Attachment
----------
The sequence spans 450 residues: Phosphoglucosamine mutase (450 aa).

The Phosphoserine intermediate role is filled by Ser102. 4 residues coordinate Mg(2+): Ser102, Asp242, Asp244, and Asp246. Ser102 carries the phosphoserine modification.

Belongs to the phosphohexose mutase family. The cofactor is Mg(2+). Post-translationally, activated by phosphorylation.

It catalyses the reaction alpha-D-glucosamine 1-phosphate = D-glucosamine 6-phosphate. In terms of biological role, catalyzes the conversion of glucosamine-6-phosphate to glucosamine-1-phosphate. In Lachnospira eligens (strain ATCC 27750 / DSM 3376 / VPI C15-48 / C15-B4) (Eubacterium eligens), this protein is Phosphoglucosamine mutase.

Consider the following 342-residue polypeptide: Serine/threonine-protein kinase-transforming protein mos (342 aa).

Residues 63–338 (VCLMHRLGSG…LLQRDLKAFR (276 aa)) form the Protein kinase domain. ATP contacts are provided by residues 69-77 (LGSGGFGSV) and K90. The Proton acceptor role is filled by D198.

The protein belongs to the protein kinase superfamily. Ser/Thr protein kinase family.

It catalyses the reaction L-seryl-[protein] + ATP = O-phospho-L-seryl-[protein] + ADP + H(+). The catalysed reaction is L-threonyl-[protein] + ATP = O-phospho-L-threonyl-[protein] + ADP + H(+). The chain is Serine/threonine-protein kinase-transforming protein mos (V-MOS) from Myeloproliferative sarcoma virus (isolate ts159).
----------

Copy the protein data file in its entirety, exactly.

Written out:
The sequence spans 450 residues: Phosphoglucosamine mutase (450 aa).

The Phosphoserine intermediate role is filled by Ser102. 4 residues coordinate Mg(2+): Ser102, Asp242, Asp244, and Asp246. Ser102 carries the phosphoserine modification.

Belongs to the phosphohexose mutase family. The cofactor is Mg(2+). Post-translationally, activated by phosphorylation.

It catalyses the reaction alpha-D-glucosamine 1-phosphate = D-glucosamine 6-phosphate. In terms of biological role, catalyzes the conversion of glucosamine-6-phosphate to glucosamine-1-phosphate. In Lachnospira eligens (strain ATCC 27750 / DSM 3376 / VPI C15-48 / C15-B4) (Eubacterium eligens), this protein is Phosphoglucosamine mutase.

Consider the following 342-residue polypeptide: Serine/threonine-protein kinase-transforming protein mos (342 aa).

Residues 63–338 (VCLMHRLGSG…LLQRDLKAFR (276 aa)) form the Protein kinase domain. ATP contacts are provided by residues 69-77 (LGSGGFGSV) and K90. The Proton acceptor role is filled by D198.

The protein belongs to the protein kinase superfamily. Ser/Thr protein kinase family.

It catalyses the reaction L-seryl-[protein] + ATP = O-phospho-L-seryl-[protein] + ADP + H(+). The catalysed reaction is L-threonyl-[protein] + ATP = O-phospho-L-threonyl-[protein] + ADP + H(+). The chain is Serine/threonine-protein kinase-transforming protein mos (V-MOS) from Myeloproliferative sarcoma virus (isolate ts159).